Sat, Jul 15, 2006 - Page 7 News List

US says it will take years to train Afghan army

QUALITY CONTROL The officer in charge of the US training operation said it would take at least three more years to complete at the rate of about 1,000 soldiers a month

AP , WASHINGTON

It will take at least three more years to finish training Afghanistan's planned 70,000-man army, the US general in charge of the effort said on Thursday. He did not challenge an Afghan assertion that the number may be less than half what's needed.

Major General Robert Durbin, who heads the operation to train Afghan soldiers and police, told a Pentagon press conference that about 30,000 soldiers are fully trained and equipped and that the force is growing by about 1,000 a month.

"So if you do the math you could figure out about how many months it would take us to get to the 70,000," Durbin said, meaning that 40 months would be needed to train the 40,000 more planned by the US-led coalition.

Asked why it would take so long to raise an army that small, he said: "Based on how we have put the program together, we feel that the 1,000 a month is appropriate to retain the quality."

When the force is at full strength it is hoped that it will be able to operate "with limited coalition support," Durbin said.

Durbin did not challenge the statement a day earlier by Afghan Defense Minister Abdul Rahim Wardak that the country needs two or three times the planned 70,000. Wardak said on Wednesday in an interview in Kabul that the "minimum number we can survive on within this complex, strategic environment" is 150,000 to 200,000.

Asked about Wardak's comment, Durbin said the 70,000 was agreed to in writing by Afghanistan in consultation with the international community.

"The size of the Afghan national army will be determined by the government of Afghanistan in consultation with the international community," he said. "As time progresses, the government of Afghanistan, in consultation with the international community, may revisit that number."

Durbin said strides are being made toward training and equipping national security forces, including the start of a professional army officer corps and of a modern command center.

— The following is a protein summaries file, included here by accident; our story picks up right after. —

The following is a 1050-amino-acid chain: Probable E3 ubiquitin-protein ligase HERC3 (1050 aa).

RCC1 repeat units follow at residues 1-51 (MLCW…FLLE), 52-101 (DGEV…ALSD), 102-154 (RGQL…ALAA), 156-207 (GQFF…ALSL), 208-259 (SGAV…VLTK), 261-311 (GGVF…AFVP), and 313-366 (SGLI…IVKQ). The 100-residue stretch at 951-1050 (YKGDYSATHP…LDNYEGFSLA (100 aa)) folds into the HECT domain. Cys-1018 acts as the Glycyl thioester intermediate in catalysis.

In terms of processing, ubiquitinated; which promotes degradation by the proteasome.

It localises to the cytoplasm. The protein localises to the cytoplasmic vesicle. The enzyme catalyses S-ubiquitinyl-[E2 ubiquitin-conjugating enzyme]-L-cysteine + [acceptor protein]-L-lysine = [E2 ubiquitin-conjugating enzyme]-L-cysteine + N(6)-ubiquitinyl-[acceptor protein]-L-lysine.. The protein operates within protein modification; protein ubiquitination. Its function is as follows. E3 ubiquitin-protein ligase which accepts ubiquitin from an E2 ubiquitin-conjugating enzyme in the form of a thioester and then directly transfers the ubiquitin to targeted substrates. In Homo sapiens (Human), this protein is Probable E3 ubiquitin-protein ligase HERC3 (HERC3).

"Building an Afghan national army from scratch and reforming Afghan national police would be difficult during the best of times," he said. "Yet, the Afghan people ... are doing just that, while continuing to progress against a ruthless enemy."

More than 20 coalition soldiers have died since mid-May in the bloodiest spate of violence since the US-led invasion that toppled the hard-line government and scattered al-Qaeda terrorists in late 2001. In a bid to curb the violence, more than 10,000 coalition and Afghan soldiers are taking part in a massive anti-Taliban sweep across southern Afghanistan called Operation Mountain Thrust.

Afghan army troops were in the lead and foreign coalition forces in support on June 15 when the "decisive phase" of the operation began, Durbin said.

"The significance of this event cannot be overstated," he said.

It is the first large-scale operation in which Afghan soldiers have taken such a big role "not only in planning and executing but also as the highest percentage" of troops participating, he said.

As for the police force, Durbin said, 37,000 are trained and equipped, another 20,000 trained but not equipped and several thousand more awaiting training to make up the planned 62,000-man force.

As an example of things they lack, Durbin said they have only 2,000 of the 86,000 vehicles planned for the police.

Corruption is a particular problem among the force. Durbin said the coalition has worked repeatedly on reform of the senior army leadership and that Afghan officers are continuing the process of identifying people with leadership qualities and good character. With the police, he said, it is a bit more difficult.

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